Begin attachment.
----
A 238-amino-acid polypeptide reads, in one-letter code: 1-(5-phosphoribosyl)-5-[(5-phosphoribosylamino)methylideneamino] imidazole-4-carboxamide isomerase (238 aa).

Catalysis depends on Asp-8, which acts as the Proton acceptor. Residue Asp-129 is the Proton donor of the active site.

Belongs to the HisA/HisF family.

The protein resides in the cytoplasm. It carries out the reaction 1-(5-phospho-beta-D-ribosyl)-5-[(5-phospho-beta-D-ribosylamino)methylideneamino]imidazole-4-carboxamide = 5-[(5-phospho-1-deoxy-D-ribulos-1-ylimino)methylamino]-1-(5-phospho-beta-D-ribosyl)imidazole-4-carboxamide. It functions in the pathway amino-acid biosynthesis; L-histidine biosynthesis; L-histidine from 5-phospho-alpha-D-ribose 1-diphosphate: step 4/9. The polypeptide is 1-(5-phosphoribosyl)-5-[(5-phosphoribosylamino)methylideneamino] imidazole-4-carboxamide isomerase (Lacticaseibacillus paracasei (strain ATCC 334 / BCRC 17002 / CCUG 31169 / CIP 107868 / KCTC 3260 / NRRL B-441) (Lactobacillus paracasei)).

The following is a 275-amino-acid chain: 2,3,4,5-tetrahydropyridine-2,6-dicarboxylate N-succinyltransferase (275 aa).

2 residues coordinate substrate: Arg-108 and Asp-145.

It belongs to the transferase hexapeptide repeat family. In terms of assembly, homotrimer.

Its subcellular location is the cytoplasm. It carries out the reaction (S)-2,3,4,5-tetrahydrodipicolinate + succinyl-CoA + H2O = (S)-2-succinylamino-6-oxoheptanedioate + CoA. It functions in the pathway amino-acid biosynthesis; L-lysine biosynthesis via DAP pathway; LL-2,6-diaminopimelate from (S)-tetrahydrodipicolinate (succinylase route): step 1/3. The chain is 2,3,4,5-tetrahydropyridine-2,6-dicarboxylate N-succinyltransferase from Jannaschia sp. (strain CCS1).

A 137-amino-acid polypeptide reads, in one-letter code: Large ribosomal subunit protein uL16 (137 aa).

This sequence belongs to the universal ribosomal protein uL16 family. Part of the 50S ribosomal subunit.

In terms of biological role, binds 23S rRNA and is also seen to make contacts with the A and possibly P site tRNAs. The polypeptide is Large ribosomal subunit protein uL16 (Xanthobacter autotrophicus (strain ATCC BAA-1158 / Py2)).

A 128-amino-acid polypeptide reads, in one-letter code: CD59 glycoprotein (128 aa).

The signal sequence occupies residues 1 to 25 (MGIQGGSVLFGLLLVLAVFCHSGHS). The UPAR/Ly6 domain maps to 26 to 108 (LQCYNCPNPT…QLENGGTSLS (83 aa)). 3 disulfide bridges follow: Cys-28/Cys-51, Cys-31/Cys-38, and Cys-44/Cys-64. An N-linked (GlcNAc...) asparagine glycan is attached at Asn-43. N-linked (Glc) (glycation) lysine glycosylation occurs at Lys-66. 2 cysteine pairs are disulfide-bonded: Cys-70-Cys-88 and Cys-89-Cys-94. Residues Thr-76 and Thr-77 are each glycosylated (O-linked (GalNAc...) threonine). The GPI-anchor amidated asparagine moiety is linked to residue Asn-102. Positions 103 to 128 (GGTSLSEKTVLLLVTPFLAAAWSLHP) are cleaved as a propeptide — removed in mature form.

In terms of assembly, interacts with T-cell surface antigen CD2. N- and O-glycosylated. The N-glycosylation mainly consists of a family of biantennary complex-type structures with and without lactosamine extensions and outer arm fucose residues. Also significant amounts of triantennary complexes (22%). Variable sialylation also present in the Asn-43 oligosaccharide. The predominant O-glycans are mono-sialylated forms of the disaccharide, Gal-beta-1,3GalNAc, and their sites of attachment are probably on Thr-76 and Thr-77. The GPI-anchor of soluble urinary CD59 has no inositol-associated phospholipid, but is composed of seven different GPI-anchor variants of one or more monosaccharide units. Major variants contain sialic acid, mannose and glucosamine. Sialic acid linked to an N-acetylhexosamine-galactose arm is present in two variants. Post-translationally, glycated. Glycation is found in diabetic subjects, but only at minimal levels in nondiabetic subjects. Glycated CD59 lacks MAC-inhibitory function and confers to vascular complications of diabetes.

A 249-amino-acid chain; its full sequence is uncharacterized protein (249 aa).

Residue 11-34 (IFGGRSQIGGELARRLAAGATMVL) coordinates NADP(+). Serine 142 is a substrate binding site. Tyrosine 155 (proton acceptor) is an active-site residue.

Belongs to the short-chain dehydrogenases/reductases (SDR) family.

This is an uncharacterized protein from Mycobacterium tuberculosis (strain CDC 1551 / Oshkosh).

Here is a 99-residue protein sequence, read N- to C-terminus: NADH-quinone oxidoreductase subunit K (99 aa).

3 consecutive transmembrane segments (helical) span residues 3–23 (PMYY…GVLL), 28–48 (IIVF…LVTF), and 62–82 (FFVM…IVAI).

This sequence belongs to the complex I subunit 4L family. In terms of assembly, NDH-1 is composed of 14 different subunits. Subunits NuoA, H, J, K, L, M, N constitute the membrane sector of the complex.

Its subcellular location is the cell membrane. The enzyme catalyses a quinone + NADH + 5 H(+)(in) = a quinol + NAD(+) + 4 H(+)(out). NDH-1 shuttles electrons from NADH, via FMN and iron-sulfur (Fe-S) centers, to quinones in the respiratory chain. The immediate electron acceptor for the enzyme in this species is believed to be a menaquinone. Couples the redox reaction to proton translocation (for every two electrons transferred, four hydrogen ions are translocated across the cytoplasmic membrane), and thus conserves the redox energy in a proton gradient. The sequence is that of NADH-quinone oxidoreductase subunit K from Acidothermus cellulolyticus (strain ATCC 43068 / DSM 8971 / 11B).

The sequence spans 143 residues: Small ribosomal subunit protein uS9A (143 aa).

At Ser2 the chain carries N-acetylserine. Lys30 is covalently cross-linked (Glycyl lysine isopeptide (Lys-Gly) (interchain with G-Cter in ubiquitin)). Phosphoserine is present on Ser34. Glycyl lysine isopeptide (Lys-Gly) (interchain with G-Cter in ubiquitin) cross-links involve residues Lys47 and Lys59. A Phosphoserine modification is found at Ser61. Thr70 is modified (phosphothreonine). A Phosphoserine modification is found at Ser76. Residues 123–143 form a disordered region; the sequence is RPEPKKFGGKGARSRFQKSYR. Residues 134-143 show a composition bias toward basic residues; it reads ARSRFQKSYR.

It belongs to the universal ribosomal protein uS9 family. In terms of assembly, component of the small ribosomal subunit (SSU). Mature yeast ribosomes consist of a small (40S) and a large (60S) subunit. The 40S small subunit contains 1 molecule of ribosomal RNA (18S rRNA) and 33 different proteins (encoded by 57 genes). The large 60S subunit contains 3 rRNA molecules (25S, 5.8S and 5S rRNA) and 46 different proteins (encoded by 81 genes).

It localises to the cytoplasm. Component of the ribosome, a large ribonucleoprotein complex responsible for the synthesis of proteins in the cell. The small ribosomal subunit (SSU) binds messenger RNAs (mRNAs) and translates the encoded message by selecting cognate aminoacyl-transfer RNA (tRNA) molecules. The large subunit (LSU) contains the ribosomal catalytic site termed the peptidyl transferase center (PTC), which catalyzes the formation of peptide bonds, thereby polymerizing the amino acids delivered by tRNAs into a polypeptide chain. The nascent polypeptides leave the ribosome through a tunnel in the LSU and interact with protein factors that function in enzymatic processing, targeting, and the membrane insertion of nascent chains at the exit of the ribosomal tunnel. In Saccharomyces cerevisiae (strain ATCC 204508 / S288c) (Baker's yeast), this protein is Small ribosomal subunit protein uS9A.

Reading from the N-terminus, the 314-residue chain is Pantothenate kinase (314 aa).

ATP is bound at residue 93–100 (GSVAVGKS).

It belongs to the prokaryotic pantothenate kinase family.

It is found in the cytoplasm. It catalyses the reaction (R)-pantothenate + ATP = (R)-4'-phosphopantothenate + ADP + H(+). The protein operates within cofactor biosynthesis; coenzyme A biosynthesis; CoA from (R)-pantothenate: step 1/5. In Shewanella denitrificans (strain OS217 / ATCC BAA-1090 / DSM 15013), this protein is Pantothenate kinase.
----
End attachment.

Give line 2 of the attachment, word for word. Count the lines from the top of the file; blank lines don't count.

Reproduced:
Catalysis depends on Asp-8, which acts as the Proton acceptor. Residue Asp-129 is the Proton donor of the active site.